Trinidadian centenarian celebrates milestone

Trinidadian Lystra Collis, an aide to Congresswoman Yvette D. Clarke, presents Congressional Proclamation to Trinidadian centurion Lillian David Simon.
Photo by Nelson A. King

Considered a “wonderful woman,” the Susan G. McKinney Rehabilitation Center on Albany Avenue in Brooklyn last Thursday celebrated, in grand style, the 101st birthday of Trinidadian Lillian David-Simon.

David-Simon, was born in the town of Tortuga in the twin-island republic, on July 12, 1915, celebrated her major milestone with relatives, friends and fellow residents at the long-term facility, which is part of the New York City Health + Hospitals.

“God has been good to me all my life, and I’m thankful to Him as long as I live,” said the centurion briefly at the century, punctuated with speeches, singing and music.

David Simon also received a Congressional proclamation from Rep. Yvette D. Clarke (D-9th CD). Clarke’s aide Trinidadian Lystra Collis presented the award to David-Simon.

“I really enjoy having my mother here,” said Venus Simon-Young, 70, David-Simon’s youngest daughter of three children. “You all will get tired of me; you’ll see me every day.

“On behalf of all, I really, really appreciate it,” she added after attendees raised a toast to “the lady of the moment.” “I’m so overwhelmed.”

In praising staffers at the center, Simon-Young later told Caribbean Life: “What they have done for my mother, I cannot express myself how overwhelmed I am.”

She noted that relatives, including David Simon’s great-grand-children, flew in from California and Florida for the occasion.

Ronnie Simon, Simon-Young’s eldest son, said the celebration was “bitter-sweet” for him.

“I hate to see her [grand-mother] in here,” he told Caribbean Life. “Nobody wants to see their mother in a home at 101 years.”

He, however, added that staffers “take good care of her.

“If you talk to the nurses here, it’s great conversation,” Ronnie said.

David Simon’s parents were Augusta Huggins and James David.

Also known as “Hetty,” David Simon was raised by her grandmother Anneliezer Huggins, and attended to the local Anglican School in the small Trinidadian town.

After finishing school, she spent much of her time with her grand-mother, a cook at the town’s police station, according to her biography.

As was customary at the time, David Simon was “trained as a good housewife and dressmaker,” said the biography, adding that she also participated in local politics, serving as a secretary, “where she often spoke of working directly with Dr. Eric Eustace Williams,” the first prime minister of Trinidad and Tobago, under whose leadership the nation gained independence from Great Britain in 1962.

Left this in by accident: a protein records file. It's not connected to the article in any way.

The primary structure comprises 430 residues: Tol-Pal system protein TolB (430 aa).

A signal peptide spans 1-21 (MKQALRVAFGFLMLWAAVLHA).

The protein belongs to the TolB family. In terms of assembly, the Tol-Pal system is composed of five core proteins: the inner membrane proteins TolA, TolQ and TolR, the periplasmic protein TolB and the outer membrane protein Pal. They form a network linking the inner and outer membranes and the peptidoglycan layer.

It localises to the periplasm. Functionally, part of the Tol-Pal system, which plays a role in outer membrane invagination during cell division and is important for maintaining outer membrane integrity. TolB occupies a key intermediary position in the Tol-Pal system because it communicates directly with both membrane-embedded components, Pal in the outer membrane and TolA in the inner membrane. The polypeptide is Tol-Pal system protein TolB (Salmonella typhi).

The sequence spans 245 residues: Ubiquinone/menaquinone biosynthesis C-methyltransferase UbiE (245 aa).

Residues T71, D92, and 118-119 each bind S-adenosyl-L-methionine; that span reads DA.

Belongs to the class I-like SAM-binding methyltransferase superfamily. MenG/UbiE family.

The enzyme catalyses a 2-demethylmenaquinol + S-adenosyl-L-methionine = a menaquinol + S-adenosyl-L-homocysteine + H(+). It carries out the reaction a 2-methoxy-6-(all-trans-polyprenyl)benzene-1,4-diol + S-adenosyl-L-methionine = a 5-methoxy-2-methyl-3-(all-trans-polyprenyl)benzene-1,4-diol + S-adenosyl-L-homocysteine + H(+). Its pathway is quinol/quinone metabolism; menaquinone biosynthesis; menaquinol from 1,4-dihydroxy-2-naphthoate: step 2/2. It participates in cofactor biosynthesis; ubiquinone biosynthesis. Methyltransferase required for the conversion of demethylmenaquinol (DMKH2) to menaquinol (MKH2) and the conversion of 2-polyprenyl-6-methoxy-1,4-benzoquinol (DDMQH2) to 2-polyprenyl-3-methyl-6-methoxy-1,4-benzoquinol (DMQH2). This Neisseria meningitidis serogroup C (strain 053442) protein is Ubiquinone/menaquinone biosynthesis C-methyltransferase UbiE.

In December 1932, David Simon married James Jonathan Joshua Simon, who was born in the same village in 1908. His parents were Cecelia Smith and Johnny Simon.

“To all who were familiar with the gentle, wise and honest woman, Lillian’s [David Simon] nickname ‘Hetty’ was from her grandmother, who couldn’t read or write,” the biography said.

It said David Simon “always considered she had four children, even though the first was a stillborn.”

As she previously didn’t have any children for a number of years, David Simon considered her sister, Sarah’s child, Joyce (deceased) as her first-born.

David Simon’s three children – Ethelbert, Jacklyn and Venus – were “born without event,” the biography said.

In 1974, joined David Simon migrated to New York, where she joined her husband, who succumbed two years later to cancer.

“Despite all the hardship faced in New York City, Lillian [David Simon] remained a true community person and always assisted anyone, anywhere when needed,” the biography said.

“’Tanty,’ as she is affectionately called by everyone, best trait is that she always made everyone a welcome guest in her home,” it added. “She understood that it takes a village to raise a child, and she is now and forever truly kind and selfless.”

Family members flank Lillian David Simon.
Photo by Nelson A. King

More from Around NYC